We took our first look at measuring light sources a while back as our first step toward understanding the differences in automotive headlight options. In this article, we’ll provide a practical demonstration of why it’s crucial for the lighting on your car, truck, motorcycle, ATV or side-by-side to emit light that covers the entire color spectrum evenly.
Light Sources and the Human Body
Light waves work similarly to sound waves in that both our eyes and ears are sensitive to a specific range of frequencies. For sound, most adults can hear from 20 Hz to around 15 kHz and see light in the range of 400 to 790 THz (terahertz). Sounds above 15 or 20 kHz are imperceivable as our ears don’t detect those signals and send the information to our brain. Likewise, energy below 400 THz (which is infrared) isn’t seen by our eyes but can be felt as heat on our skin. Frequencies above 790 THz, which is ultraviolet light, are also invisible to our eyes but can cause skin damage in the form of sunburn. Butterflies, some birds, reindeer and sockeye salmon can see ultraviolet light. At the other end of the spectrum, some snakes, fish and frogs can see infrared light.
How Our Eyes Perceive Objects
If you shine a white light at an object, that object reflects specific colors to our eyes. Those reflected colors match the color of the object. So, if you shine white light on a blue car, then blue light wavelengths are reflected to your eyes. The same goes for the yellow lane markings on the road and green grass on the boulevard or median.
Let’s put this concept into a set of simple rules. First, we’ll consider the sun on a cloudless day as a near-perfect light source. The sun emits light energy that’s very evenly distributed through the color spectrum.
If you look at the spectrographic analysis of the light from the sun shown above, you can see that from light blue through to light red, the spectral density is fairly similar.
What if Color Is Missing from a Light Source?
We’ll set up a demonstration to show what happens when a specific color of light is missing from a light source and how that affects the way we perceive objects. We have a set of RGB LED strip lights set 18 inches away from a selection of Hot Wheels cars for this demonstration. We can use the smartphone app to choose which of the LEDs are on. First, we’ll take pictures of the cars with the camera flash, then with just the red, then the green, then the blue LEDs on so you can see which cars light up and which don’t.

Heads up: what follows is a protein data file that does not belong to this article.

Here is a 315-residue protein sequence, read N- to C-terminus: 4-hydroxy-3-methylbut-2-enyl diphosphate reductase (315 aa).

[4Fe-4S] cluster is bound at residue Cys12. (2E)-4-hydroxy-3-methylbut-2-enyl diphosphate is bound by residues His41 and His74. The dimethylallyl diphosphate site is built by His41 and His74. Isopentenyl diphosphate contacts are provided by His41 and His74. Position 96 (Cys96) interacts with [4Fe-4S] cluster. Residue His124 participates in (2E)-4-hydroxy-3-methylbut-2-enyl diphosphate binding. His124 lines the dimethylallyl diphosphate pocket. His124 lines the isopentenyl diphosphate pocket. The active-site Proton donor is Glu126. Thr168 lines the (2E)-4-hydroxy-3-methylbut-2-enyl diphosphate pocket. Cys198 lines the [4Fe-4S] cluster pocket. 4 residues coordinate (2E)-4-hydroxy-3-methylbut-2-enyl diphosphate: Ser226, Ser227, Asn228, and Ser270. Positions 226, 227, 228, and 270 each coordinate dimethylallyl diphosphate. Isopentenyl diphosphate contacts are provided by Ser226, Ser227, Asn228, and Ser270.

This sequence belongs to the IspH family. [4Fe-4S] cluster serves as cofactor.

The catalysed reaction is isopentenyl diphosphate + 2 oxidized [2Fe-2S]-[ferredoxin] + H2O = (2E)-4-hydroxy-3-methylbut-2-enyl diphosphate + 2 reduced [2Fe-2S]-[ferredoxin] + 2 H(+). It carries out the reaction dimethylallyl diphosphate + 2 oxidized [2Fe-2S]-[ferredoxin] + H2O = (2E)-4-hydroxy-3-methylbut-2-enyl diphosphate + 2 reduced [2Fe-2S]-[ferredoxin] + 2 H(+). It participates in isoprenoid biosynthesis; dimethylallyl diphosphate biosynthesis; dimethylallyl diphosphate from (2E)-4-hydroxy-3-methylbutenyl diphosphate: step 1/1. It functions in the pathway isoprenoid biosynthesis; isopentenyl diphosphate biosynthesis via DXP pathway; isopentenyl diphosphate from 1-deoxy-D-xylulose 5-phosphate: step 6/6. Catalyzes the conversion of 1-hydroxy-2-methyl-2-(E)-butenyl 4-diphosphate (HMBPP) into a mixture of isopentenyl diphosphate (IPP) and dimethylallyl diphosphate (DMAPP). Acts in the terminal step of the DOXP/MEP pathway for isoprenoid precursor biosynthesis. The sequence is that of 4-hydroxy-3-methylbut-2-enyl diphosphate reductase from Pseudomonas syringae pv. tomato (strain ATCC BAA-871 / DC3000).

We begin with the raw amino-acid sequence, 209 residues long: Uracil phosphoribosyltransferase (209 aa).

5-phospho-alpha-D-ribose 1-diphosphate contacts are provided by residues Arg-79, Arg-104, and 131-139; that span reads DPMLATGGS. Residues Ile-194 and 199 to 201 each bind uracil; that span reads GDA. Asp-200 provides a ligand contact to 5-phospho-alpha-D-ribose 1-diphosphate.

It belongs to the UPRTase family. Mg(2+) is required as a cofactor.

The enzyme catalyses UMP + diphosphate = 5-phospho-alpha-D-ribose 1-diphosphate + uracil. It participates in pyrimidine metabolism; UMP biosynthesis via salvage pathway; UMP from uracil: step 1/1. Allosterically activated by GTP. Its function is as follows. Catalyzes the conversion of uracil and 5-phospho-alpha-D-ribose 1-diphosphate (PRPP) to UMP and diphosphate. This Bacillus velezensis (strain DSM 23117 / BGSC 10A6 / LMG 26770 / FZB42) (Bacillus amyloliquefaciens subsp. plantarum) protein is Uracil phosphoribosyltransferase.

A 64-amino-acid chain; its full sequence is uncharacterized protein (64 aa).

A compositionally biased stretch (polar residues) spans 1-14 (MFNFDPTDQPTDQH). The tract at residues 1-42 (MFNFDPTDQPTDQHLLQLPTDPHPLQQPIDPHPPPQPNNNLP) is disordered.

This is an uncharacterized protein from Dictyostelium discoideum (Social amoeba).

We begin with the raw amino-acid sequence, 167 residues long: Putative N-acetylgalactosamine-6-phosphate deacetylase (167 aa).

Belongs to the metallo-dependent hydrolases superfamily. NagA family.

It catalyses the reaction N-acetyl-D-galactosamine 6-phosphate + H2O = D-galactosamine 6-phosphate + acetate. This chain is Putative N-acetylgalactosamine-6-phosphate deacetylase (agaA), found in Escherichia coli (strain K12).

If you compare the photo of the cars illuminated with the flash to those with only single colors of lights, we can see that some vehicles are quite dark. In the image with the red LEDs, the green and blue cars remain dark. In the image with the green lighting, the red and blue cars are dark. It should now come as no surprise that the red and green cars look dark in the image with the blue lighting.
Going back to our rules concept, if our light source doesn’t offer light energy that matches the color of an object, we won’t perceive that object as being illuminated.
Just for references, we’ll include spectrographic analysis of the red, green and blue LEDs so you can see how narrowly focussed their light output is.
We are getting close to a point where we have enough information and understanding of how light works to analyze and understand the color content of different headlight bulb options. So please don’t fret; we’ll get to that information soon! In the meantime, if your headlights aren’t bright enough, drop by your local specialty mobile enhancement retailer and ask them about options to upgrade the lighting system on your car or truck.
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